How do you pay for a dream?
As a 10-year-old growing up in Vietnam, Nghiem Dang set his sights on working in health care so he could help his country’s sick and poor.
His family moved to Canada in 1979, and now he’s looking forward to the day when he retires, moves to Asia and brings his dream to life — something he wouldn’t have envisioned if he hadn’t attended Athabasca University.
“Because of my work and home commitments, I could never have gone back to school without distance education,” explains Dang, who graduated with his Master of Nursing (Advanced Nurse Practitioner) degree in 2012 and currently works as a nurse at the Kingston Penitentiary in Ontario.
“While the story is uniquely his, the sentiment is not. Most AU alumni can readily find the words to finish a sentence that starts with “AU made it possible for me to….” and because they appreciate the impact of the university on their lives, they’ve been inspired to donate to AU.
“Dang says he can’t thank AU enough for the “wonderful opportunity” to continue his education. He wants others to have the same opportunity, so he donates monthly to student awards through the Faculty of Health Disciplines Caring for the Future campaign (part of the university-wide Open Our World campaign).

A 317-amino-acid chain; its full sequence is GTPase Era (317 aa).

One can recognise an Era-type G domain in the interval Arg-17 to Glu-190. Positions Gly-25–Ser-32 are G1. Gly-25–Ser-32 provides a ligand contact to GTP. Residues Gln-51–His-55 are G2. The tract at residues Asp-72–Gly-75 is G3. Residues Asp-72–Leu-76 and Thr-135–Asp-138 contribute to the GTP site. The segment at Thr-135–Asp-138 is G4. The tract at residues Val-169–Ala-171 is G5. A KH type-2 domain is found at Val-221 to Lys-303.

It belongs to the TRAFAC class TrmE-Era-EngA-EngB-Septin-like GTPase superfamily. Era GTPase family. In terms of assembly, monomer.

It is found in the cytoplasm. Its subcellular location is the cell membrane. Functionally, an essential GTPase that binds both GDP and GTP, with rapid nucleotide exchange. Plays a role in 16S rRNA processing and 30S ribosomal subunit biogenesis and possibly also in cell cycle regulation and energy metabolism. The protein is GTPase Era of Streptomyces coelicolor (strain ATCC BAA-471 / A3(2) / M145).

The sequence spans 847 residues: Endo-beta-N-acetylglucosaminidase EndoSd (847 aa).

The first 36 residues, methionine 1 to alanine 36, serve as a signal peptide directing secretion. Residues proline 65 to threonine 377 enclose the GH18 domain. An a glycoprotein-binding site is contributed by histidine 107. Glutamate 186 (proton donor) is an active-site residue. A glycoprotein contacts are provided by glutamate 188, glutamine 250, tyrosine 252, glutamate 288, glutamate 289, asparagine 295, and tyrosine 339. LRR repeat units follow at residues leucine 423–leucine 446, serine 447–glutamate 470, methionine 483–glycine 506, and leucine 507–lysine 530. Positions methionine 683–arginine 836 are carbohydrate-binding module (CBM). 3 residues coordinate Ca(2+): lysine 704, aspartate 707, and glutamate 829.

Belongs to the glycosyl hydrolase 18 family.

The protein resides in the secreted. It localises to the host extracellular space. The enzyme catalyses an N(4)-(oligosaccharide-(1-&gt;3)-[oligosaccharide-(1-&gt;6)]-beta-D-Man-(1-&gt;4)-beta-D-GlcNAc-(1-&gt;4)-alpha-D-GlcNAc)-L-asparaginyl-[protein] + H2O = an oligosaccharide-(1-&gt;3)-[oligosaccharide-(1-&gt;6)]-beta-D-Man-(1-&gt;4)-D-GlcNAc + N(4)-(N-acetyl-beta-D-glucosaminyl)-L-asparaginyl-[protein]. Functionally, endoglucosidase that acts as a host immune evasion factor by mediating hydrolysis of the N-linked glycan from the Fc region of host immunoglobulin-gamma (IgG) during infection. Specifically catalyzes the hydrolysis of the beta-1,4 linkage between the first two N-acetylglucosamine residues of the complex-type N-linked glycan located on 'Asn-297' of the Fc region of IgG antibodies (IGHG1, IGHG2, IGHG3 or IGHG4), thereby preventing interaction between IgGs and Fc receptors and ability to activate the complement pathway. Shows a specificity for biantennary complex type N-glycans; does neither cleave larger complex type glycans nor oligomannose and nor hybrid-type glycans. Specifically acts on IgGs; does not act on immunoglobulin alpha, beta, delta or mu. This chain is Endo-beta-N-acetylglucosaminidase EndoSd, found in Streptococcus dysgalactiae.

“I got so much out of my learning with AU”
“Christina Schmolke also donates monthly and sees it as a “micro-financing” investment in her future peers. She graduated from the Master of Counselling (Counselling Psychology) program in 2009, a milestone on her journey to becoming a registered psychologist.
“Appreciating the financial struggles of students, especially mature students and those with families, Schmolke sees her donation as a way to ease their financial stress and make it possible for them to follow their career trajectory.
“Social justice is a guiding value in my life,” she says. “If all alumni give a small amount, the total (available for scholarships) can be substantial — and someone who has the aptitude, but not necessarily the financial resources, will have a chance to go to AU.”
“I got so much out of my learning with AU,” adds Renée Anderson, a 2008 graduate of the Master of Nursing (Generalist) program and a respected nursing lecturer at Thompson Rivers University who received two awards for teaching excellence in 2012. “The level of learning I was exposed to has made me a better teacher…. It’s hard to describe, but I’m not the same person I was when I start-ed at AU. My classmates and I are different teachers and nurses now because we think differently.”
“The quality of her AU experience made it easy for her to give. “I got way more out of my education than I ever thought possible. Giving back is just the right thing to do.
“Nghiem Dang agrees wholeheartedly. “My donation is very little compared to what AU has given me. Without AU, I couldn’t fulfill my dreams. I feel an obligation and a responsibility to give something back, so AU can help other students.“AU has no need to thank me for what I give. I thank AU.”